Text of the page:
Do you remember the first GDPR challenge? We talked about how to identify documents that contain personal data and label them appropriately.
Continuing our GDPR series, in this post, Bart van Bouwel and Jean-Luc Goedermans, from CDI-Partner, they will elaborate on the second challenge: State of the art security of the documents and the metadata.
When we store documents and other files, we not only store files that might contain personal data, we also create personal data by doing this.
When we run a classification algorithm, as discussed in the previous post, we extract personal data from a document and store it in metadata. As a result, databases and indexes are filled with personal data in a semi-structured way. This makes finding and retrieving documents far easier, but it also increases the risk related with keeping personal data.
But there is more. Personal data is information related to an identified or identifiable natural person. For compliance reasons we will keep records of persons accessing, copying, and printing documents containing personal data. This audit trail links natural persons, for instance employees, to the documents they use. By definition, this information is also personal data.
And usage history is not harmless, it can lead to criminal convictions. In the UK there are some examples of hospital staff convicted for accessing medical files for non-professional reasons. This is in fact the very reason of keeping an audit trail, but unauthorized access to this information is a data breach in its own right.
Security of processing is covered in article 32 of the GDPR. We need to have appropriate security related to the risk to the rights and freedoms of natural persons. This is a very broad description that will lead to a lot of interpretation and discussion.
Typically, documents are stored on local or network drives or in the Cloud and distributed by email or by copying them on USB keys. Protecting documents in this way is not easy and options are limited to granting read or write access.
When we store documents in Alfresco, we gain a lot of options. Next to the original document, we can generate and store previews. These can even be personalized with a watermark. It is far easier to address people leaving documents on the printer (a possible personal data breach!) when their name is on every page.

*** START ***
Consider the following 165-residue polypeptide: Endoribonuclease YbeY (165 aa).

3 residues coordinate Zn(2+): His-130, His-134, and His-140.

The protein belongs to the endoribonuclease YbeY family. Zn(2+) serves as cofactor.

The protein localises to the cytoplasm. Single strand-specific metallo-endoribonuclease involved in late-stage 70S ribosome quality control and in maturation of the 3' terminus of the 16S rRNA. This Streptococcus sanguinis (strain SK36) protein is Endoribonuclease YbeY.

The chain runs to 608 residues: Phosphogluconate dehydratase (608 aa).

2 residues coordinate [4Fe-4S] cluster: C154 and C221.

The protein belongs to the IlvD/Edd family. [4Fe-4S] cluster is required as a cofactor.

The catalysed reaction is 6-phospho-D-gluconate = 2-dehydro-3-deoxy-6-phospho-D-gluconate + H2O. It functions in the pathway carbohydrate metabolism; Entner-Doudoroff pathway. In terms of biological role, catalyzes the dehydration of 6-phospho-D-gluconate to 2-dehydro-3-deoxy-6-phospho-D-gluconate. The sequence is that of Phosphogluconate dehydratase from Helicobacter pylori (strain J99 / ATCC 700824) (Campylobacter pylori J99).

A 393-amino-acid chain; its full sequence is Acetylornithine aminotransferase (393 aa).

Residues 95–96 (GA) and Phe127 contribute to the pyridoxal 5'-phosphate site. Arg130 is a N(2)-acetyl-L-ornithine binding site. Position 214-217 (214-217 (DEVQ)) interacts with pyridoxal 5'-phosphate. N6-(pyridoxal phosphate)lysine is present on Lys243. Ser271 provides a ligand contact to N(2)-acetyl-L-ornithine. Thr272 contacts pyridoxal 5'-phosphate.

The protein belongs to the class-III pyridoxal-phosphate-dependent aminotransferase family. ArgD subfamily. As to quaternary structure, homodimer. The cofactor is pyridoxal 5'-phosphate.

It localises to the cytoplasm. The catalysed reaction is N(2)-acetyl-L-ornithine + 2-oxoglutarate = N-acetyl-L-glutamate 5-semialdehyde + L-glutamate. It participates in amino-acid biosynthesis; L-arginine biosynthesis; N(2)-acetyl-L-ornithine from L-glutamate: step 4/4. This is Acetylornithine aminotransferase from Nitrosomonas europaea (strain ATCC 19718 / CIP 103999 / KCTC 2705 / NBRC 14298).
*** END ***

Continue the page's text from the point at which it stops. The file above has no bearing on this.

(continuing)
Instead of sending documents by email, we will send links to documents or links to PDF previews. For very sensitive documents a separate login process can be enforced. This reduces the risk of sending documents to the wrong person (the number one type of data breach). And when a person asks to be forgotten, we can automatically inform the receiving third party of this request.
We will need to protect the documents, the database, the indexes, and the log files. For sensitive metadata, for instance the national number, we will use one-way encryption or cryptographic hashing. Only a user that knows the correct key can retrieve the documents related to the key, but the indexes can’t be used to retrieve all the existing keys.
Documents stored in Alfred Archive are always protected and set up according best object storage practices. There is no direct access on a file system basis, which neutralizes 99% of known malware & intrusion risks. Furthermore, documents in the store are encrypted, with proper handling of the private and public key. Access to the document store is under detailed auditing. Life points can set the document to be 'immutable'. Moreover, a health processor continuously checks the binary integrity of all content - which can include the validity of a digital signature.
As for metadata, the database that contains the metadata can be encrypted on database level. Specific metadata fields with personal data can be encrypted and will not be exploitable by any direct access to the database. Index information is protected with encryption as well. No system can directly access the indexes in our reference architecture, as we have a safety gateway in front of the archive, and we have the Alfresco content services in front of the document store.
As you can see, storing files and documents in Alfresco with Alfred GDPR ensures adequate and appropriate security to your company’s most vulnerable digital assets.
Coming up next week: Challenge 3 “Monitor and control access to the documents and store the right metadata to proof legitimate purpose”.
The series is not legal advice for your company to use in complying with EU data privacy laws like the GDPR. Instead, it provides background information to help you better understand the GDPR.